Columnist says Yale police held son at gunpoint

Columnist Says Yale Police Held Son At Gunpoint
Columnist Says Yale Police Held Son At Gunpoint

A New York Times columnist whose work includes extensive coverage of issues regarding race and police relations says Yale University police held his son at gunpoint over the weekend while looking for a burglary suspect.

Charles Blow first tweeted about the incident Saturday evening saying his son was "accosted" by a Yale police officer while leaving the campus library. Blow continued to tweet he was "fuming" and referenced the recent high-profile deaths of Michael Brown and Eric Garner at the hands of police officers.

Yale Police say they were looking for a suspect they believe repeatedly stole from students in residential housing on campus this past week.

Police say they received a call Saturday night of suspicious activity matching the suspect's previous burglaries and officers responded. Blow says an officer began following his son, the officer drew his gun and ordered the young man to the ground. (Video via WTNH)

Blow's son was not hurt or arrested and the man police believe is the suspect they were looking for was found elsewhere on campus. The New Haven Independent noted what it called a "prompt and unusually detailed" press release issued by Yale later that night.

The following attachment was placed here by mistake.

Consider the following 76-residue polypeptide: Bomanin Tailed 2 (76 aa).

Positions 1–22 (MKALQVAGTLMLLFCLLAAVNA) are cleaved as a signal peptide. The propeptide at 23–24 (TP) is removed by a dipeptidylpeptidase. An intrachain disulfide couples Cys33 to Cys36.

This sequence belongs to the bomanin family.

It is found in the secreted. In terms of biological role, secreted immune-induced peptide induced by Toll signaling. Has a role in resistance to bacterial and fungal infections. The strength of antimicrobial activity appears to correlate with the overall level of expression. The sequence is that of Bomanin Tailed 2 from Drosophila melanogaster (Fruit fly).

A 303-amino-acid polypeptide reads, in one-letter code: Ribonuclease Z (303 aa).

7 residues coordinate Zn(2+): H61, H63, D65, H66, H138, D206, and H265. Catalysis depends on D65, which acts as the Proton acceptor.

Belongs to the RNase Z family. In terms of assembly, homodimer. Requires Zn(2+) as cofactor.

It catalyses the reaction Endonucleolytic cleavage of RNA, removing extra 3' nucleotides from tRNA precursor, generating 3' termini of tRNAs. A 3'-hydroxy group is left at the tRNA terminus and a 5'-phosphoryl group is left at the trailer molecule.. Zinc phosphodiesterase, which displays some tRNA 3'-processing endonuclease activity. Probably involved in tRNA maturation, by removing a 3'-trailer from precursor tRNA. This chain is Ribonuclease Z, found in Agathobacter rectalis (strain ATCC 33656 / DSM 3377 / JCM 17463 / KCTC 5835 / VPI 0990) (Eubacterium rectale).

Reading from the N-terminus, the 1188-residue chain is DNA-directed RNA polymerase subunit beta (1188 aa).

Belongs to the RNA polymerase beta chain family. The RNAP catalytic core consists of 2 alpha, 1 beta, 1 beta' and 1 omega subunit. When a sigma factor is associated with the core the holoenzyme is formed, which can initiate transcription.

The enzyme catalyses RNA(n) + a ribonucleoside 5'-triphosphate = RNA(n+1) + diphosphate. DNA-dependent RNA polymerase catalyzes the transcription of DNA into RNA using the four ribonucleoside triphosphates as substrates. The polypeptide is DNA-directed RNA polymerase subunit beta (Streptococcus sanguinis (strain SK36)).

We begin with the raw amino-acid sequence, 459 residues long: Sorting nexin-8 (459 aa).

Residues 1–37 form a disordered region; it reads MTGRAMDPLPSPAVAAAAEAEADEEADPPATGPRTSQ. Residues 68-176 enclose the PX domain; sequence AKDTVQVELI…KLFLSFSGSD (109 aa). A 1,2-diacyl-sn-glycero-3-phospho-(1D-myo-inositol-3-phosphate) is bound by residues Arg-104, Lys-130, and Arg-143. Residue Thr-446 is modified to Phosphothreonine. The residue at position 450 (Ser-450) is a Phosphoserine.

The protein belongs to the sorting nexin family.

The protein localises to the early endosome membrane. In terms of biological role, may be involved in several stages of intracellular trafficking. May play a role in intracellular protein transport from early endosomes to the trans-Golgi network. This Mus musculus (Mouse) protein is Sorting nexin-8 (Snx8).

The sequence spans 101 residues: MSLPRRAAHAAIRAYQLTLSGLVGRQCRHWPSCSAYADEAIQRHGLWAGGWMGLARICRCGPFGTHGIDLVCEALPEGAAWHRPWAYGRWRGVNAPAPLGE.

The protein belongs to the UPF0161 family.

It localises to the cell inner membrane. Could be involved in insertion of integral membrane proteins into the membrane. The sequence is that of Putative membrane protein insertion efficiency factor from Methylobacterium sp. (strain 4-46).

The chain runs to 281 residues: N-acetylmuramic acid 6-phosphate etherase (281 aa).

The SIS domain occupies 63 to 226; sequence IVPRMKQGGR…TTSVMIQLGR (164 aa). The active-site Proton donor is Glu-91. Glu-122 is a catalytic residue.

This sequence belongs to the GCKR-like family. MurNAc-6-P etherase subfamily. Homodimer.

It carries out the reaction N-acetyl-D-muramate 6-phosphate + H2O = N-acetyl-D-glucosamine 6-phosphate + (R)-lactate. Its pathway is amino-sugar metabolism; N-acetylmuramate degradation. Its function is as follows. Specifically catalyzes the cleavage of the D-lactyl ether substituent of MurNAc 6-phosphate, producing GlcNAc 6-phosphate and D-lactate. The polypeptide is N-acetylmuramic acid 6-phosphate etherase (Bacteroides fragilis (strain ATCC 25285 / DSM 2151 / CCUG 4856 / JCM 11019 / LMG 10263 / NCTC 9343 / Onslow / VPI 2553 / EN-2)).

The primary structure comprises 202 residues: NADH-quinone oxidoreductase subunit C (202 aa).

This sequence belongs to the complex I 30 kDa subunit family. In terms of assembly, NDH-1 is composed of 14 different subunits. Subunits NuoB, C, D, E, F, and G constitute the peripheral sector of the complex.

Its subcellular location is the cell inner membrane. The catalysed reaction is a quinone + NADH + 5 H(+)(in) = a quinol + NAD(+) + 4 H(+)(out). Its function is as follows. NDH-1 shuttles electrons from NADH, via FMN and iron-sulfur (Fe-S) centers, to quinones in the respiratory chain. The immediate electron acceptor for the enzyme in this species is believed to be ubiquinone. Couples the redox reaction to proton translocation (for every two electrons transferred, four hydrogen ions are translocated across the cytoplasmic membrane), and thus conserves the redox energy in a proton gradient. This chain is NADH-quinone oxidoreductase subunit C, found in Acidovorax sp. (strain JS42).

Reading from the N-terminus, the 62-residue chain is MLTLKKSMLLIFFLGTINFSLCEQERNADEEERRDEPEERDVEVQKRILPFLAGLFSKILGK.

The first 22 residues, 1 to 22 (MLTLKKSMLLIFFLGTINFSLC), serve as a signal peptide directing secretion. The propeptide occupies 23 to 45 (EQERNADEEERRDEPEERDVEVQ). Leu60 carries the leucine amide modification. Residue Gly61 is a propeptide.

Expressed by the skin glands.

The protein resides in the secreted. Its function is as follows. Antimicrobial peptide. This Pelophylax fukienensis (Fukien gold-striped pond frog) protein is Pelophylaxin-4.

Without mention of a firearm drawn, it said, "A Yale College student, who closely matched the description of the suspect, was briefly detained and released by Yale police."

Yale Daily News says a university spokesperson wouldn't comment on whether a firearm was used, though the college dean said he didn't deny Blow's son was stopped at gunpoint.

With the university not surprisingly releasing only a finite amount of details beyond the press release, that leaves Blow by default leading the conversation on the incident. (Video via WTVS)

Blow wrote in a column The New York Times published Monday morning he and his son have no problem getting stopped if he matches a suspect description, but the method of the stop was what disturbed them.

"Why was a gun drawn first? ... Why not ask for ID first? What if my son had panicked under the stress, having never had a gun pointed at him before, and made what the officer considered a 'suspicious' movement?"

He also tweeted out a link to this video over the weekend from The Salt Project titled "10 Rules Of Survival If Stopped By The Police."

"Be polite, be respectful," the people in the video repeat. "Remember that your goal is to get home safely. Your goal is to get home safely."

Yale says it is reviewing the police response to this incident internally. Blow wrote the dean and university police chief have apologized to his son.

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